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New IRS Partnership Audit Rules Require Changes to Many LLC and Partnership Organizational Documents

August 27, 2018

As mentioned in Sherin and Lodgen LLP’s February 2018 Client Alert, the IRS’s new partnership audit rules require clients utilizing partnerships and/or multi-member LLCs taxed as partnerships to review and likely amend their existing organizational documents.

What Changed?

Prior to December 31, 2017, there was a cumbersome, multi-tiered partnership audit process that was inefficient and required the IRS to seek collection of unpaid taxes at the partner or member level, as opposed to the entity level. Under the new partnership audit rules, effective as of tax year 2018, the IRS now has far greater power to audit partnerships and multi-member LLCs that are taxed as partnerships and will be able to collect taxes directly from the entity, rather than just from its members or partners. Moreover, under the new rules, any liability from an audit is now assessed in the year that the audit is completed, rather than the year in which the item was reported. Thus, a new partner or member of an entity may end up being responsible for an audit assessment relating to years before its admission to the entity. In addition, the concept of a “Tax Matters Partner” has been eliminated, and replaced with a new type of entity tax representative called a “Partnership Representative,” who will have broad authority to deal with the IRS.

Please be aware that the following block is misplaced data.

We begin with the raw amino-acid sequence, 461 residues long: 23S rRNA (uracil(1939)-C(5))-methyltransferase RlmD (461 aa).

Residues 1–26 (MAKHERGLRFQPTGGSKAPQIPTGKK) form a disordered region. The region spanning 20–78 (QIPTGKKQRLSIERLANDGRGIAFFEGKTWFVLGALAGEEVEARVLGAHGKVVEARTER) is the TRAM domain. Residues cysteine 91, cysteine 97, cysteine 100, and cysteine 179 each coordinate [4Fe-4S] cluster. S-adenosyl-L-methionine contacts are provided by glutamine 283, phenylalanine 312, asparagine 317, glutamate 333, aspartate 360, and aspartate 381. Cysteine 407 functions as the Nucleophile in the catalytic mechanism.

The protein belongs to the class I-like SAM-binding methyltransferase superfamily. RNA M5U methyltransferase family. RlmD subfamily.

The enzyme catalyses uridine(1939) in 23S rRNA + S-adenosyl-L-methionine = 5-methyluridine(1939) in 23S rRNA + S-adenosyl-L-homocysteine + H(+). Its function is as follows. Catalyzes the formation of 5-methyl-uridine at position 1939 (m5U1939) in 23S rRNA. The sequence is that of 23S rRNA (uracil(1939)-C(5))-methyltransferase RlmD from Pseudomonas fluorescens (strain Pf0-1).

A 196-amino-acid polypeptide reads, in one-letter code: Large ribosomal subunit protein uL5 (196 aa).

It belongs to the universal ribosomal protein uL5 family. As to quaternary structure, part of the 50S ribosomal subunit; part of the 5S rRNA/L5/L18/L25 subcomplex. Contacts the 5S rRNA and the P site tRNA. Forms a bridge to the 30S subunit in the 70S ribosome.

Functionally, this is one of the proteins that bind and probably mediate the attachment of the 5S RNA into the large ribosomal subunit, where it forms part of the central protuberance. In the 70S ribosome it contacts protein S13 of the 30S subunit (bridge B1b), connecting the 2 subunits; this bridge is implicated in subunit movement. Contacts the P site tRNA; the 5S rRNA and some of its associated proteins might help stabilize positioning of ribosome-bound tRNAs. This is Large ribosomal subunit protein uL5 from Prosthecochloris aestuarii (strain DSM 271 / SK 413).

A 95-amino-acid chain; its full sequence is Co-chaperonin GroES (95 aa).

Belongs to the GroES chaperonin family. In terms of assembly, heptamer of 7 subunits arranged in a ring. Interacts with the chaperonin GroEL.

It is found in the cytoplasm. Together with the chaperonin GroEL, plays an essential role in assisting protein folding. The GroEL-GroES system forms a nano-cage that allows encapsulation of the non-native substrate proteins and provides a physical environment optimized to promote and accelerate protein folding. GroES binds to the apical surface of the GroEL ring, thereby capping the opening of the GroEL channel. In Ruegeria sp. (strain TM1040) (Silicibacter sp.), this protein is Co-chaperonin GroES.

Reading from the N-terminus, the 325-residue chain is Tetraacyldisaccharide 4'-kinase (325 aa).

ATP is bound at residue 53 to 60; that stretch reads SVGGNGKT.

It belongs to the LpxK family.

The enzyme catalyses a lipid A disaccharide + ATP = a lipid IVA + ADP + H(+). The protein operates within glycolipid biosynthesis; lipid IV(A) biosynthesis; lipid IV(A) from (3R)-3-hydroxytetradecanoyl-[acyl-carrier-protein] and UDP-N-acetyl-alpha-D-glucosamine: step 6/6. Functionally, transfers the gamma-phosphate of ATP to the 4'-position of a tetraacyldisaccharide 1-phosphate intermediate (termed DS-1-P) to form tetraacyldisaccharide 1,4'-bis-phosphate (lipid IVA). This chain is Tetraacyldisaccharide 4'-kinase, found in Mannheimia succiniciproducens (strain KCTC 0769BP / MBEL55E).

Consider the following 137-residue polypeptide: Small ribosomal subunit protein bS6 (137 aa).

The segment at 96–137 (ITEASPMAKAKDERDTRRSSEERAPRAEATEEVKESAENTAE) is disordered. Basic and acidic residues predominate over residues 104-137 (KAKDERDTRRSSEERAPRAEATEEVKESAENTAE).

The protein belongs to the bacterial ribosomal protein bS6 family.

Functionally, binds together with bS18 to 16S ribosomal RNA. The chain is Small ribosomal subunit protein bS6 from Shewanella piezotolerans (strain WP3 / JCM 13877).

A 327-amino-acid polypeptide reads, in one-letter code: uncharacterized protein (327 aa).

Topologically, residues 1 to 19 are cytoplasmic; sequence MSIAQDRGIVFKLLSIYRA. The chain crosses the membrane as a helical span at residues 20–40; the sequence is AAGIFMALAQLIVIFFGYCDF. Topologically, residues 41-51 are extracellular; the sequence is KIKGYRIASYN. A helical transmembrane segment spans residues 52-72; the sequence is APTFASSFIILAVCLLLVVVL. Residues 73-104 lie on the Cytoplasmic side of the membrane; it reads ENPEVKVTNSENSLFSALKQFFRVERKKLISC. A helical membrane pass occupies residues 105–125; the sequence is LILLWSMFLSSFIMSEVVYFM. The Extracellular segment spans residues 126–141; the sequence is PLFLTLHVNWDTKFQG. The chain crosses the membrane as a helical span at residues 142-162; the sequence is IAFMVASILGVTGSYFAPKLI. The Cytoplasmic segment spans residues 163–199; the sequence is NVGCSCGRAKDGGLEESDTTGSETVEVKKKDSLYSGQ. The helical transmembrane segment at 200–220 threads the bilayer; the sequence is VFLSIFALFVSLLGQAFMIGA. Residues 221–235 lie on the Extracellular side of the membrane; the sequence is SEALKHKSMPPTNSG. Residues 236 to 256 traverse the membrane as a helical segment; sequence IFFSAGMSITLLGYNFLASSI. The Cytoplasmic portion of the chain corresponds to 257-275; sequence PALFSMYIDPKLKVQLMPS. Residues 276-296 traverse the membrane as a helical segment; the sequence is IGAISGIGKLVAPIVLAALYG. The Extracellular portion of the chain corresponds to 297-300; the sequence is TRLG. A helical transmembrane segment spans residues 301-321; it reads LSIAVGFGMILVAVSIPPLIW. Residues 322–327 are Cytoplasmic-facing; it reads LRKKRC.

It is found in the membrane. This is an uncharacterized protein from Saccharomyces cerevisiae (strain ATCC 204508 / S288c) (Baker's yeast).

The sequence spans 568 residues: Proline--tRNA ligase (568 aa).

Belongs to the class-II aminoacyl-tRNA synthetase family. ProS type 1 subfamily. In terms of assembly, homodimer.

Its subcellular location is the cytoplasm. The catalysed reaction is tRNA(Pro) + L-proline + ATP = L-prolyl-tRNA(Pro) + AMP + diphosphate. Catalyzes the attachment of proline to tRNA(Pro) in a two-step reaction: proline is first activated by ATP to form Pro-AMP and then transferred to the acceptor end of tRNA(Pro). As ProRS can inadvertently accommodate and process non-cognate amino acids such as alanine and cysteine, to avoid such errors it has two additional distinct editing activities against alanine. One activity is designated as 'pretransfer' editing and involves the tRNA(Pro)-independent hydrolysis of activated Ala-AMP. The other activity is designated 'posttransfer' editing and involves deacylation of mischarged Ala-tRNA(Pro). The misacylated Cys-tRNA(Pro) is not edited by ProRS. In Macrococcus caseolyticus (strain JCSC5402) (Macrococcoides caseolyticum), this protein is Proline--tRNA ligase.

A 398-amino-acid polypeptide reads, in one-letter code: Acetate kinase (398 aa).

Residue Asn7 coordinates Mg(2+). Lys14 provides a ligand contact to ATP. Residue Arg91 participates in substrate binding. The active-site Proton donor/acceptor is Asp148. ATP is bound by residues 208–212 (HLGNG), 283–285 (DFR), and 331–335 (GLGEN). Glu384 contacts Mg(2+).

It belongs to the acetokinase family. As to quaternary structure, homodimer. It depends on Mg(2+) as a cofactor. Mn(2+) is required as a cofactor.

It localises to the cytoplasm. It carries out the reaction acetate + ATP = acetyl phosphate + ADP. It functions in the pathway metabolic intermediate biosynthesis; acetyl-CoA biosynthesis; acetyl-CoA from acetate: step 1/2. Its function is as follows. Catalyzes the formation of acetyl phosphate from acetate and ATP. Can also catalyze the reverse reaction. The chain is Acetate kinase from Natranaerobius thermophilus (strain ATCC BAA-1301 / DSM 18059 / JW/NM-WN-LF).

What Changes May Need To Be Made To Organizational Documents?

  1. Partnership Representative. Given the new broad legal authority granted to the Partnership Representative, many LLCs and partnerships will want to amend their organizational documents to identify the Partnership Representative and specify how much authority such Partnership Representative should have to make decisions for the entity without prior notice to, consent from and/or consultation with the other partners or members.
  2. Opting Out. The principals will have to decide whether to elect to “opt out” of the new audit rules, which is an option only for “eligible” partnerships and LLCs having fewer than 100 members or partners, where each of the partners or members is an individual, a C corporation, an S corporation, a foreign entity that would be treated like a C corporation if domestic, or an estate of a deceased partner or member. If a partnership or LLC is not eligible to opt out because of an ineligible partner or member, the principals of such entity may want to consider possible restructuring options.
  3. Transfer Provisions. If an entity is eligible to opt out (and would like to retain such status in the future), transfers to ineligible transferees should be restricted. Moreover, consideration should be given, at the time of any interest transfer, to the IRS’s new right to make audit assessments in the future relating to prior tax periods.
  4. Funding Audit Assessments. Since the IRS may now seek to collect audit assessments at the entity level rather than from the entity’s members or partners, the LLC and partnership organizational documents should have a mechanism to fund audit assessment and seek reimbursement from current and, in certain circumstances, past members or partners.

Next Steps

If you or your business utilizes partnerships or multi-member LLCs that are taxed as partnerships, the new partnership audit rules will require you to make many decisions in the coming months. We suggest that you contact your legal and tax advisors as soon as possible in order to discuss your options and arrive at a plan of action that works best for you.

Click here for a copy of our Client Alert, which adds further detail regarding the new partnership audit rules.

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